Watching Barkha Dutt: turning on the news in television studies
The above excerpt from The New York Times, accompanied by a photo of Barkha Dutt – celebrity television journalist and host of NDTV’s popular news talk show ‘We the People’ – at work in her office, recounts ‘Radiagate’ or the Radia Tapes controversy, a public episode of shame and disgrace that implicated Indian journalists, corporate powerbrokers and a wide swath of politicians. Indian tax investigators’ secretly recorded tapes of corporate lobbyist (for Tata and Reliance) Niira Radia’s phone conversations revealed a disreputable nexus of information sharing and deal making among different sections of India’s powerful national elite including several high-profile television and print journalists. A similar story on the Radia Tapes scandal in gulfnews.com, also complemented by a large file photograph of a smiling Barkha Dutt, headlined ‘What Ails New India’ claims that the compromised ethics of mainstream Indian journalists like Barkha Dutt do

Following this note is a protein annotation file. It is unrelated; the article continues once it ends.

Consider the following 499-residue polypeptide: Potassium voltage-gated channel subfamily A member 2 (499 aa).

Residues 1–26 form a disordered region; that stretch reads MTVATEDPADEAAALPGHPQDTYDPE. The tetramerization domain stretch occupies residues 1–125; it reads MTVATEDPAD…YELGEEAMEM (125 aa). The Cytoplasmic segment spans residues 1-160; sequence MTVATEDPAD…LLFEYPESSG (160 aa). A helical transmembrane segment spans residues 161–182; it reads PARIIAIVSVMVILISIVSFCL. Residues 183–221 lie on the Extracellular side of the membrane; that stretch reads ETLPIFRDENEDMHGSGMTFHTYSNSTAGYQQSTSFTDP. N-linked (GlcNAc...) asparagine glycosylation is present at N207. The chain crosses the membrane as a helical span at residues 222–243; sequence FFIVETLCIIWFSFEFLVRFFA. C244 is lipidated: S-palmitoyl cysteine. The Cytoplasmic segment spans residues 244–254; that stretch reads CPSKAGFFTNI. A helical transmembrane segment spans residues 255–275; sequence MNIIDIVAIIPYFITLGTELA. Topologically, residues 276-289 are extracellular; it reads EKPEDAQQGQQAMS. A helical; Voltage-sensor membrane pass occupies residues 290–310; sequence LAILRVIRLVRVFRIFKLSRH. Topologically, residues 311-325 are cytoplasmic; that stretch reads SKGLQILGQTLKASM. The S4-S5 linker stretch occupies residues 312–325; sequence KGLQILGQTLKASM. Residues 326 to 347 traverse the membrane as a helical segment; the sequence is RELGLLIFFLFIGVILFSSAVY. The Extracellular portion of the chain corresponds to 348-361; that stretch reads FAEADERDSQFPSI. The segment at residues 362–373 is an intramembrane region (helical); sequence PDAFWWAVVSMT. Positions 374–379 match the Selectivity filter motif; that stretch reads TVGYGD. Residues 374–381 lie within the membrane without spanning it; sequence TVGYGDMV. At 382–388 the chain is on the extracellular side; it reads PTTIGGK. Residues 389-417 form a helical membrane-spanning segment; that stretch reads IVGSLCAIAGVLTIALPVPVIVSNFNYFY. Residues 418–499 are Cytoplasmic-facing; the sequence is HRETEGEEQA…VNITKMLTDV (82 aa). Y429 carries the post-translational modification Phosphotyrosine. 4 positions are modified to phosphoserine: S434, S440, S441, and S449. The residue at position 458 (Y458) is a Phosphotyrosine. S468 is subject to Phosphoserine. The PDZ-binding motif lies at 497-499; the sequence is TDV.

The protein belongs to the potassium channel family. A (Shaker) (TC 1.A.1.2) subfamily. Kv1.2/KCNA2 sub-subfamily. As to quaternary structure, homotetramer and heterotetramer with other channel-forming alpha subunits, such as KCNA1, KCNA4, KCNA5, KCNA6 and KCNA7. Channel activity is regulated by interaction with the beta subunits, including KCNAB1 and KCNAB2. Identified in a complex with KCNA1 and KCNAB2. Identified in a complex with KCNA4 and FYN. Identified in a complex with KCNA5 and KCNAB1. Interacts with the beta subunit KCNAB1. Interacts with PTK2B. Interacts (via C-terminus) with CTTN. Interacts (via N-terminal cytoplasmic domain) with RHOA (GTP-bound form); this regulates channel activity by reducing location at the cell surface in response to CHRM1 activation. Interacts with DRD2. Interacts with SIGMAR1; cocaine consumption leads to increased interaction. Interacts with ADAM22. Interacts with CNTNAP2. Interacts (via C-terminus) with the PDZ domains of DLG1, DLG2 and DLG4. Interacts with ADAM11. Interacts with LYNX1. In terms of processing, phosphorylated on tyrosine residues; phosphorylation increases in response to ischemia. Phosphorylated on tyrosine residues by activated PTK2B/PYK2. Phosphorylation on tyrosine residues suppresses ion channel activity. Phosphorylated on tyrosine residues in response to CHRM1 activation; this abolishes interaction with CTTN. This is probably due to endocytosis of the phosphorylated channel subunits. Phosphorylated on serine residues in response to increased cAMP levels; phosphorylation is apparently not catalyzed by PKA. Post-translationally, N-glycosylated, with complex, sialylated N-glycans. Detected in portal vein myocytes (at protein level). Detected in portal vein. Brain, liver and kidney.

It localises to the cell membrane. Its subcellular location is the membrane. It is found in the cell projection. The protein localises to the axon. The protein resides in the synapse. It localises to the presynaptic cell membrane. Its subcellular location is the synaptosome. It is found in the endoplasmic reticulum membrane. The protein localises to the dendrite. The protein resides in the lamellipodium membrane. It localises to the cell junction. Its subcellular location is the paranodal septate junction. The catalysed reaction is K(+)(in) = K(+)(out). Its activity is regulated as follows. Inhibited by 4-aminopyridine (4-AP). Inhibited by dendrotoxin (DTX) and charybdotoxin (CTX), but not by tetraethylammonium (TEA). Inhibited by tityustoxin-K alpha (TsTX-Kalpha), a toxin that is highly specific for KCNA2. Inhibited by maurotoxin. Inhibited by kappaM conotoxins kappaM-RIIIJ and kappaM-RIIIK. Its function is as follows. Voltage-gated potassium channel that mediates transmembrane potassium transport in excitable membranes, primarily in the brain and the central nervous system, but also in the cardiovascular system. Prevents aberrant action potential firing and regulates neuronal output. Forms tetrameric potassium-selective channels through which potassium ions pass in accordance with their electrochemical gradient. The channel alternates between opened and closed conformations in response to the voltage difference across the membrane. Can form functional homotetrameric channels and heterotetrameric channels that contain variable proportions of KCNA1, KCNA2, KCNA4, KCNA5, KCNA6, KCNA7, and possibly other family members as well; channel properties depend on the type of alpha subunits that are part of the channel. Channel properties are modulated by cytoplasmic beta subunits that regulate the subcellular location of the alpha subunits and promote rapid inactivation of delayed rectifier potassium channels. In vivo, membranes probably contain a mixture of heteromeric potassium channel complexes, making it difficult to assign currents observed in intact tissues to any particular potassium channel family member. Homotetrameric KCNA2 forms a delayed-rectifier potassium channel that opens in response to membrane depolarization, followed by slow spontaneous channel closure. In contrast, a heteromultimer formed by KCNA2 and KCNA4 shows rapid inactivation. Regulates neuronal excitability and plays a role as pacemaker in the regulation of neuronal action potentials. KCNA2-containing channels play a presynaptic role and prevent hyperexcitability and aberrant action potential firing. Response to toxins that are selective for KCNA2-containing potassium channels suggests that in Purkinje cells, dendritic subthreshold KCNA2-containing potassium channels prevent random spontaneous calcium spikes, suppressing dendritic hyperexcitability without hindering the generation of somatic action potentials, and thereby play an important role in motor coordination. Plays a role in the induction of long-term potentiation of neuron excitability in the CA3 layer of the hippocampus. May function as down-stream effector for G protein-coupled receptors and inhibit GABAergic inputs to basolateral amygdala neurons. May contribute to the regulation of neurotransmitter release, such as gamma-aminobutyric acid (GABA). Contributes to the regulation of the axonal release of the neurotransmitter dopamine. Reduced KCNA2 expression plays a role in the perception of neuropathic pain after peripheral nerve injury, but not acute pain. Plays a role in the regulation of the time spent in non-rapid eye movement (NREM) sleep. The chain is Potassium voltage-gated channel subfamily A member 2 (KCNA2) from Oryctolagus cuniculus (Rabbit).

not merely expose ‘spectacular corruption – not exactly news – so much as why the supposed watchdogs of democracy have assumed the militant aggressiveness and vanity of the very privileged in a wretchedly poor country’.2 Cast as a successful journalist reduced to a criminalized subject of her own craft in the first story and as a symbol of the arrogance and corruption that plague the new India, a rising economic power, in the second, these narratives of Barkha Dutt’s moment of infamy in media that target audiences outside of India register the growing global recognition of Dutt’s celebrity status as the nation’s premier television journalist.